Indianapolis, Indiana – Apparently, Alfred C. Nelson invented a magnetic coupling for sprayheads for his employer, Delta Faucet Company (“Delta”), the Plaintiff. Delta claims it now owns three patents covering Mr. Nelson’s invention, US. Patent Nos. 7,753,079, 10,669,702 and 10,724,217 (collectively the “Delta Patents”). Further, Delta claims it has produced kitchen faucets using MagnaTite® Docking and MagneDock® Technology that are protected by the Delta Patents.
According to the Corrected Complaint, Kohler Co., the Defendant, manufactures and offers for sale products having a “DockNetik® magnetic docking system that allegedly infringe the Delta Patents. The allegedly infringing products include the Motif™ kitchen faucet. Delta is seeking an injunction, damages, and attorneys’ fees for patent infringement. Continue reading
Indianapolis, Indiana – Apparently Delta Faucet Company (“Delta”), the Plaintiff, employs a number of engineers to improve upon products within the plumbing industry including kitchen faucets. One of those engineers invented a “Magnetic Coupling for Sprayheads,” which is protected by U.S. Patent Nos. 10,669,702 and 10,724,217 (the “Patents At Issue”). This invention apparently provides for a simple and durable coupling between a pull-down sprayhead and the spout of a kitchen faucet.
Delta claims Defendant, As America, Inc. has infringed the Patents In Suit with its “Dock-Tite™ spray-head docking system.” Delta is seeking judgment pursuant to 35 U.S.C. §§ 271(a) and (b), an injunction pursuant to 35 U.S.C. § 283, treble damages under 35 U.S.C. § 284, and attorneys’ fees pursuant to 35 U.S.C. § 285.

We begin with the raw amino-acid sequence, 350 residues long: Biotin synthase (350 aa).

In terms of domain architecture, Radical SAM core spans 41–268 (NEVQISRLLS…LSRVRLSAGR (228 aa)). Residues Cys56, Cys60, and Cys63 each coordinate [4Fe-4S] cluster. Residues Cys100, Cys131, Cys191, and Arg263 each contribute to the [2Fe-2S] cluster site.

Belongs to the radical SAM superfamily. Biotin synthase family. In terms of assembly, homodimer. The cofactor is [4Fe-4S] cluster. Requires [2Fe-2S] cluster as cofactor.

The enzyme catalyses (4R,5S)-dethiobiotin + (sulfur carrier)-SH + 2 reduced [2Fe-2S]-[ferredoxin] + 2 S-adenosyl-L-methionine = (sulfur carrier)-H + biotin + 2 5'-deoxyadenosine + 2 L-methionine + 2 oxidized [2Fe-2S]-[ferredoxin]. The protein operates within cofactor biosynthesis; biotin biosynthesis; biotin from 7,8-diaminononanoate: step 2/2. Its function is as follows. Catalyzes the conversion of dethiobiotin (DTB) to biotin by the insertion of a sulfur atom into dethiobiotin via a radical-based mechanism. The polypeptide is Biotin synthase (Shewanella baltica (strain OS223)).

New Albany, Indiana –Thomas A. Person (“Person”), the Plaintiff, claims to have invented a cigar “Cedar spill” protected by U.S. Patent Nos. 8,507,070 and D664,292 (the “‘070 Patent”, the “‘292 Patent”, collectively “Person’s Patents”). The entity Defendants, Cigar Reserve LLC and Collett Enterprises, Incorporated, allegedly sell products that infringe Person’s Patents. The individual Defendants, Brian and Chanda Kurland, are each purportedly members of and control Cigar Reserve.
According to the Complaint, Person discovered Cigar Reserve was selling a cedar spill for a cigar around August 13, 2013. After multiple communications with Mr. Kurland, the two parties entered into a License Agreement on June 16, 2014. The term of the License Agreement was seemingly extended on at least two occasions until Mr. Kurland was informed the License Agreement would terminate on January 1, 2017. Person states he discovered allegedly infringing products being sold by the Defendants on October 3, 2020, more than three years after the License Agreement ended. Therefore, Person is suing for patent infringement of both Person’s Patents pursuant to 35 U.S.C. § 271.
New Albany, Indiana –Sandcraft, LLC dba Sandcraft Motorsports (“Sandcraft”), the Plaintiff designs, manufactures, and sells aftermarket parts for Utility Terrain Vehicles (“UTV”). Apparently one such part is a “CARRIER BEARING ASSEMBLY” protected by United States Patent No. 10,471,825 (the “‘825 Patent”), which was assigned to Sandcraft. Sandcraft claims it makes and sells carrier bearings products that embody and use the inventions claimed in the ‘825 Patent bearing the patent number (the “Sandcraft Products”).
According to the Complaint, Super ATV, LLC dba SuperATV, the Defendant, makes, imports, and/or sells carrier bearings products that allegedly infringe the ‘825 Patent (the “Accused Products”). Sandcraft claims SuperATV monitors the UTV market and the intellectual property of its competitors and therefore had actual notice of or was willfully blind to the existence of the ‘825 Patent since at least May 14, 2018, the date the patent application published. Further, Sandcraft claims SuperATV had actual notice of the ‘825 Patent at least as of February 26, 2020 based on correspondence sent to SuperATV’s counsel. Therefore, Sandcraft is seeking damages for patent infringement in violation of 35 U.S.C. § 271 pursuant to 35 U.S.C. §§ 154(d) and 284. Continue reading